"A dazzlingly profound and un-put-down-able exploration of family, memory and love centred around the unexpected transformations of two gay young men."
Wisely comic, soul-searchingly tender, and defiantly unsentimental, Bryan Washington’s Memorial is a brilliant bittersweet debut. Really it’s a story of many things that matter most in life, when it comes down to it - family, emotional closeness, physical closeness, the urge to break free, and the compulsion to return. It’s also about the unexpected experiences and discoveries that come in the wake of strangers being thrown together, in this case when Mike finds out his estranged father is dying as his mother is due to stay with him, and as his two-year relationship teeters into fizzling-out territory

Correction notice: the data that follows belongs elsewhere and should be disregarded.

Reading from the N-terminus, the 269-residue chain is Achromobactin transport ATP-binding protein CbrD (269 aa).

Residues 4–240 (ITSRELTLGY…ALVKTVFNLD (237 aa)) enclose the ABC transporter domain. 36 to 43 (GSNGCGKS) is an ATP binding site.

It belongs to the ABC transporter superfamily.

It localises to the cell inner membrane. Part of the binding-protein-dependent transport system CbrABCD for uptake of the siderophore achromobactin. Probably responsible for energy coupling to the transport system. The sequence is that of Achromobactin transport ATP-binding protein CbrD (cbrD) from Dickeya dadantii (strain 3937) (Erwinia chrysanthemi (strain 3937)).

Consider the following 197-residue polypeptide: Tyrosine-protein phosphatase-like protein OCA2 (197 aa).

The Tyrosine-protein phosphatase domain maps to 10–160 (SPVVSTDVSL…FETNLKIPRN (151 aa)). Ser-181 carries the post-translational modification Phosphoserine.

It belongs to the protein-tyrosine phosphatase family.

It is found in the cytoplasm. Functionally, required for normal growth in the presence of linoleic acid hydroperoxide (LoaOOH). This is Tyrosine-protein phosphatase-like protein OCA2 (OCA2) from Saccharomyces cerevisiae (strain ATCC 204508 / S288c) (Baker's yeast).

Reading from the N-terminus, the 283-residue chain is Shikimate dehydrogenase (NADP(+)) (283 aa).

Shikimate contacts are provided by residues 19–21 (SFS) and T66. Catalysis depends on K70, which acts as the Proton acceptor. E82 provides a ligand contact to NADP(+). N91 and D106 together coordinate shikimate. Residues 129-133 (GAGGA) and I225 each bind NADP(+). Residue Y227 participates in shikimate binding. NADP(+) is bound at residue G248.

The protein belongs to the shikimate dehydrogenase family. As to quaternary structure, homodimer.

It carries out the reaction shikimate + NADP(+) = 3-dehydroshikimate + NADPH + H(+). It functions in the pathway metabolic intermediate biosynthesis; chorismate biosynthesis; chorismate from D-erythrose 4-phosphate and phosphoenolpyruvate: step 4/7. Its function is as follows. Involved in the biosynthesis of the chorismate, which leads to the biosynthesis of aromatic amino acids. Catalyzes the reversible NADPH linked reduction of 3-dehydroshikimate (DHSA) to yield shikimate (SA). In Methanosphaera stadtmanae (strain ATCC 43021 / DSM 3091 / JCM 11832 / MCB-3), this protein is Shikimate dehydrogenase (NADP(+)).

While Mike heads to Osaka, boyfriend Benson plays host to Mike’s mother in Houston. Benson’s never met straight-talking Mitsuko, but little by little they form an unlikely and profound bond. Meanwhile, after meandering memories and feeling the strange melancholia of being reunited with his dying, distant dad, Mike is transformed by his Osaka experience. Through all this richness, Memorial is an absorbing, funny, stirring achievement told in lucid, elegant style.
|Primary Genre||Literary Fiction|